Leaving a Strong Impression: The Artistic Endeavors of Natsuki MariCulture
International Theatrical Success
INTERVIEWER Your best-received work is the conceptual art theater work Inshōha [Impressionist].(*1)
NATSUKI MARI I started the Impressionist series in 1993. I took the show to places like France and Poland because it wasn’t accepted in Japan. Being an avant-garde work, it just wasn’t understood here, so much so that newspapers called it “a work of self-indulgence.” When I went overseas, curious to see what the response would be like, the audiences in Paris, Poland, and Germany all showered us with bravos. Their delight was night and day compared to the cool reception in Japan. I’m the type of person who thrives on a bit of praise, so I made another work and toured places like Avignon and Edinburgh. I came back to Japan asking myself why I couldn’t get domestic audiences to come see my show and launched my own management company to get the Impressionist going.
INTERVIEWER Perhaps overseas audiences found your show positive and challenging.
NATSUKI I agree. I’ve had comments to the effect that Japanese artists typically bring along a variety of traditions, like the kimono, but that there’s no hint of Japan about me. At the same time, I found it tough being abroad when I was asked about politics in my first overseas interview. I would also get questions about my philosophy, and these experiences made me stronger and helped me to brush up my act. To continue down the road with the Impressionist, I knew I needed to steel myself and really get down to it.
Supporting Moms and Children in Ethiopia
INTERVIEWER I am also interested in your support work in Ethiopia, which you started in 2010 through the organization One of Love Project. What prompted you to do this?
NATSUKI Having no children of my own, at first I picked three countries that I had never been to and simply sent money as a child sponsor. Later, when I became life partners with a musician and we were talking about traveling, we decided to go meet the children with musical instruments in hand. As it turned out, we came home from the trip very happy. We launched an organization called One of Love Project so that we could provide further support.
We started the project in Ethiopia, where we help improve the education environment for children and the work environment for women. We raise the money to send to Ethiopia by organizing a live concert called Gig every year on June 21, World Music Day, and through sales of roses at florists who support us.
Inspired by Janis Joplin
INTERVIEWER What are your musical roots?
NATSUKI My roots, I would say, are in classical music. Although my father worked for a trading company, his love was music, and I grew up hearing him play classical music on the piano. So that’s where my roots are. But when I started listening to Western rock music in my adolescence, the songs and voice of Janis Joplin electrified me, and I wanted to be a singer like her. That was the first time I thought about a career in music. When I followed an invitation to become a singer, though, my debut album was in the kayōkyoku pop genre.
For the longest time, Janis’s music to me was purely for listening. But when I formed my own band about thirty years on, I decided to “borrow” her songs and do blues rock.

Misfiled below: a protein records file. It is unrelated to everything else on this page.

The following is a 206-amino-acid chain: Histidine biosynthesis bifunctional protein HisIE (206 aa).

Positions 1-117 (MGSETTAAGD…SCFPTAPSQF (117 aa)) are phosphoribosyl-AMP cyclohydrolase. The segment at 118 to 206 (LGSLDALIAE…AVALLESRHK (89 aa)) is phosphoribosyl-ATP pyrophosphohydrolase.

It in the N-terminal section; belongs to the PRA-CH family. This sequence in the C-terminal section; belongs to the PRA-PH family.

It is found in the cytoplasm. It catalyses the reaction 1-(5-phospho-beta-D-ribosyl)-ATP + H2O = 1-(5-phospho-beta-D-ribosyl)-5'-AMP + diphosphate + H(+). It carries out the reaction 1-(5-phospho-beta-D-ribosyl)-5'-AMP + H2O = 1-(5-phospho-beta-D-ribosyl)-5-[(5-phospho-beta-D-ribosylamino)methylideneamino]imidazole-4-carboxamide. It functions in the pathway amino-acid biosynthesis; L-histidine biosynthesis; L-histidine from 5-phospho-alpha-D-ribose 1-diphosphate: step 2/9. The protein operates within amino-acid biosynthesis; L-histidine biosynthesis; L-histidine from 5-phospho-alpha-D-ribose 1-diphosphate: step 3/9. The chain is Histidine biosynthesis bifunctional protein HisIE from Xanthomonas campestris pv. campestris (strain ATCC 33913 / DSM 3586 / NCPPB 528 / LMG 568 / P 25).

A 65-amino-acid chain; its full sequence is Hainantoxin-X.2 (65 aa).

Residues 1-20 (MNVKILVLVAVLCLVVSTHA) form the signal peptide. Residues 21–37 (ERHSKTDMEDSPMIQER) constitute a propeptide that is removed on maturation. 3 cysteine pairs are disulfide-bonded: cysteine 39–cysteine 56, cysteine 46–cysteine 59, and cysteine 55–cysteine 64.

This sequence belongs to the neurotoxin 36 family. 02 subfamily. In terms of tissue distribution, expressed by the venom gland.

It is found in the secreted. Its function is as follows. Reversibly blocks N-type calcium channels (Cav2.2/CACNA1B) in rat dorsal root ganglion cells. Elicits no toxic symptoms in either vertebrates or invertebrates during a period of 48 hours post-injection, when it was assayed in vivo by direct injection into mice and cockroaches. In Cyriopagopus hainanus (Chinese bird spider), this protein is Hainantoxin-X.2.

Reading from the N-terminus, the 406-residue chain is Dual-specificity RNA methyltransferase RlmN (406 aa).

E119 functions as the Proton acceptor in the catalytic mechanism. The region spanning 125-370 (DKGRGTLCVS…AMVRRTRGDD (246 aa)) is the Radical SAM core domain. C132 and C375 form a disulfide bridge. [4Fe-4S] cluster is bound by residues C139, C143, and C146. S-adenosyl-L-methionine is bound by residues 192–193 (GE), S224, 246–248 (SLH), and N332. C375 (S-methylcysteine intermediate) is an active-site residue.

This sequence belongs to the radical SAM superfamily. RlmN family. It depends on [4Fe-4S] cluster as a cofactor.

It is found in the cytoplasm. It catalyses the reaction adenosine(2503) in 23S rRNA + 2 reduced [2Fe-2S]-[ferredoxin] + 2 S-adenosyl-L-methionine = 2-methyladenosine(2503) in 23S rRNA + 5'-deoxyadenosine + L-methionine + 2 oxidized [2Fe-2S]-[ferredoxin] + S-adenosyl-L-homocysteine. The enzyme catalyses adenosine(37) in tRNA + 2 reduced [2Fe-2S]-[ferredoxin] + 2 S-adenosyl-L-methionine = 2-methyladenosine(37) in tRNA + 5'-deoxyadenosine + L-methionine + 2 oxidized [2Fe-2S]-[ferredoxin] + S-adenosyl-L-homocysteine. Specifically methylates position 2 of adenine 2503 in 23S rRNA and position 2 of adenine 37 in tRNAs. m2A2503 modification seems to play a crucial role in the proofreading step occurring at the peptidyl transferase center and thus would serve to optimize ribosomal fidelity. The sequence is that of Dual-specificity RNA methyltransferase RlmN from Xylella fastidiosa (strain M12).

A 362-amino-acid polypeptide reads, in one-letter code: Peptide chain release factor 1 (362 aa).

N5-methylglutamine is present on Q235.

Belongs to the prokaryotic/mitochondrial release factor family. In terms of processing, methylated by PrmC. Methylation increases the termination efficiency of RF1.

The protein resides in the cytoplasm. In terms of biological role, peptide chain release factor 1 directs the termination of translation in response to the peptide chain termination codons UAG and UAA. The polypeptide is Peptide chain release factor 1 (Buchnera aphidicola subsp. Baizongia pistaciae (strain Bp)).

INTERVIEWER Did you aspire to Janis Joplin’s way of living as well?
NATSUKI I only learned about her life later on, so at first I was just drawn to her singing. All of her songs are about love, but I didn’t know they were love songs at the time. That voice of hers really got me.
(*1) ^ Inshōha: The Inshōha (Impressionist) theater is Natsuki Mari’s mode of artistic expression, exploring physical performance vis-à-vis art, language, and space. The series has been presented to critical acclaim in countries including Britain, France, Germany, and Poland as “conceptual art theater.” Natsuki has produced 10 works in the series to date as director and performer. She founded the performance group MNT (Mari Natsuki Terroir) in 2007, where she trains young performers and hopes to stage shows both in Japan and overseas. The 2014 Impressionist show was based on Cinderella, putting a new spin on the classic tale while seeking in it the epitome of beauty.
The Cabaret Years
INTERVIEWER You’ve been through some hard times as an artist.
NATSUKI Looking back, the hardest thing for me was that I was a bad singer. Sure, I have two or three hit songs under my belt. If I had talent, though, I think the hits would have continued and I would have become a singer who could fill concert halls. My songs, my voice—they just didn’t have the magic. So I ended up singing in cabarets for about eight years. There were many rough moments, like people shouting abuse at me and other unnerving experiences, but those were things I could get around. It was my lack of singing skills that I found most distressing.
At one point I resolved to stay in this line of work through my twenties, even if my career didn’t take off. When I heard my thirty-year-old voice I told my agency that I was done, and then later I was invited to go into theater.
INTERVIEWER That was in the 1980s.
NATSUKI Yes. I finally found what I wanted to do in my forties, and that was the Impressionist. My entire career until then had been like a prologue. In theater, it was nice that I progressed from small-theater productions to musicals, and working with stage directors Ninagawa Yukio and Suzuki Tadashi also helped set my acting career on a smooth trajectory. I’ve been fortunate. There now are three main aspects to my work— the Impressionist, singing, and One of Love Project—and it would be ideal if I could make a living and a business out of the three.
Discovering Voice Acting
INTERVIEWER You did the voice of the witch Yubāba in Miyazaki Hayao’s Sen to Chihiro no kamikakushi (Spirited Away).
NATSUKI In 1990, I went to New York for six months, where I learned how to market myself. I had sent a video of my Impressionist shows to Studio Ghibli, asking them to take a look. I think it was producer Suzuki Toshio who saw it and contacted me. After hearing my voice director Miyazaki Hayao created the characters Yubāba and her twin sister Zenība for me, and that’s how I got cast.